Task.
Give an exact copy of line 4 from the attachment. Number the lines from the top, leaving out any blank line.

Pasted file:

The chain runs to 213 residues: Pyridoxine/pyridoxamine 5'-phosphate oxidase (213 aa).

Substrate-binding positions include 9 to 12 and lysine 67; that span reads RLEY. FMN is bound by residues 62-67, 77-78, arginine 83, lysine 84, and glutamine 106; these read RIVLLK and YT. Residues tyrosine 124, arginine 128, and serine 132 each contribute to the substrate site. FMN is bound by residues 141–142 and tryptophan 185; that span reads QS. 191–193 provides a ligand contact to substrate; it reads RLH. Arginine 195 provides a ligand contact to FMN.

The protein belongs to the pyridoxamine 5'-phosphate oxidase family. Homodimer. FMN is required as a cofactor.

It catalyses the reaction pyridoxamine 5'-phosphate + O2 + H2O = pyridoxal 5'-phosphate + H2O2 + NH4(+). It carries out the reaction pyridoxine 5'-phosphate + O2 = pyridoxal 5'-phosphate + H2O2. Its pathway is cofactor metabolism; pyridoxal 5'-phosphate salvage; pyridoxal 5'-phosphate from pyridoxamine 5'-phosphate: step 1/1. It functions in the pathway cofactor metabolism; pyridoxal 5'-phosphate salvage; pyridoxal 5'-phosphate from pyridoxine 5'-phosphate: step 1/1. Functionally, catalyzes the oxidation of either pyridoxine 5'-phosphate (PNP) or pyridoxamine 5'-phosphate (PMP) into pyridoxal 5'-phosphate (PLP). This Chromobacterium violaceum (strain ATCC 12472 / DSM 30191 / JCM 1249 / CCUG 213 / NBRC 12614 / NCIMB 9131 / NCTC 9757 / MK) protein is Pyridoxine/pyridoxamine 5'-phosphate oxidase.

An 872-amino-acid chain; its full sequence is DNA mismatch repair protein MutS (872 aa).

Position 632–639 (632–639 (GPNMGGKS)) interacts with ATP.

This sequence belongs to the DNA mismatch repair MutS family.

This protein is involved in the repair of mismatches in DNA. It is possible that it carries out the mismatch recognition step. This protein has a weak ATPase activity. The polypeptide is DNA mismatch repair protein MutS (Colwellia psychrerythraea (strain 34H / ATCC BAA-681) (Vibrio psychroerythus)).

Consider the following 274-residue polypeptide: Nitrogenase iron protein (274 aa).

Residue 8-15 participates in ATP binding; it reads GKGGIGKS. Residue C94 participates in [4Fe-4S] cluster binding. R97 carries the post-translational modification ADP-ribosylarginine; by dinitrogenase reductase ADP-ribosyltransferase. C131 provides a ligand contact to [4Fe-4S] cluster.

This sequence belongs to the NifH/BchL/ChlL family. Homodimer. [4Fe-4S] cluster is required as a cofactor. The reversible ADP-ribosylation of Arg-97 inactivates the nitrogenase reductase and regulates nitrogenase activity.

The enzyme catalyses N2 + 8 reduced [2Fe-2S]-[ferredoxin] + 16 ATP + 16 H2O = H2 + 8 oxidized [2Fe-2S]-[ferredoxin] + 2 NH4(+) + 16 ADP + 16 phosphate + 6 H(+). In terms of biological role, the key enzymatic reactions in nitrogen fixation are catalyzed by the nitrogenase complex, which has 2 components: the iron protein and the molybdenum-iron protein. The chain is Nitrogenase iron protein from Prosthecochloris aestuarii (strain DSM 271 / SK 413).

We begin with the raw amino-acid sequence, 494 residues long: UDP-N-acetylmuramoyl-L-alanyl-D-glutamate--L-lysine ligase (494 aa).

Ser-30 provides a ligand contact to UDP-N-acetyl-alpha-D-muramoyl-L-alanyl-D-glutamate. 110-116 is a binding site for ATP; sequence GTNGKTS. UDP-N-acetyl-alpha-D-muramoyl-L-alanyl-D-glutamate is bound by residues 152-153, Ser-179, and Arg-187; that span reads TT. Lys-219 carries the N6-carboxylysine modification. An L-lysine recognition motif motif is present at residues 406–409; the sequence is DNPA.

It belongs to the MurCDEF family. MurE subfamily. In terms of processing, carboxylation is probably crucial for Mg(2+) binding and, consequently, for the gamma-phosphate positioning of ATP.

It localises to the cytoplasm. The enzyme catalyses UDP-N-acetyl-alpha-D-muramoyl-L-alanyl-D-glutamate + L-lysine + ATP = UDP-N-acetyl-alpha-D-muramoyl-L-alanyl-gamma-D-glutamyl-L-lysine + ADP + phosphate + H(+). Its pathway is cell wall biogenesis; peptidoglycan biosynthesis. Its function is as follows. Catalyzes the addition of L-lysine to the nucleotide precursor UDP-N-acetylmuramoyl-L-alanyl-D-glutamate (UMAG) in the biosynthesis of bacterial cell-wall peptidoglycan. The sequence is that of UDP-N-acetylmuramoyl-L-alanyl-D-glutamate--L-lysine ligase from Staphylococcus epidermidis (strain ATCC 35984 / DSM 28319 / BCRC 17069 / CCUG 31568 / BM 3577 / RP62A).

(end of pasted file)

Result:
It catalyses the reaction pyridoxamine 5'-phosphate + O2 + H2O = pyridoxal 5'-phosphate + H2O2 + NH4(+). It carries out the reaction pyridoxine 5'-phosphate + O2 = pyridoxal 5'-phosphate + H2O2. Its pathway is cofactor metabolism; pyridoxal 5'-phosphate salvage; pyridoxal 5'-phosphate from pyridoxamine 5'-phosphate: step 1/1. It functions in the pathway cofactor metabolism; pyridoxal 5'-phosphate salvage; pyridoxal 5'-phosphate from pyridoxine 5'-phosphate: step 1/1. Functionally, catalyzes the oxidation of either pyridoxine 5'-phosphate (PNP) or pyridoxamine 5'-phosphate (PMP) into pyridoxal 5'-phosphate (PLP). This Chromobacterium violaceum (strain ATCC 12472 / DSM 30191 / JCM 1249 / CCUG 213 / NBRC 12614 / NCIMB 9131 / NCTC 9757 / MK) protein is Pyridoxine/pyridoxamine 5'-phosphate oxidase.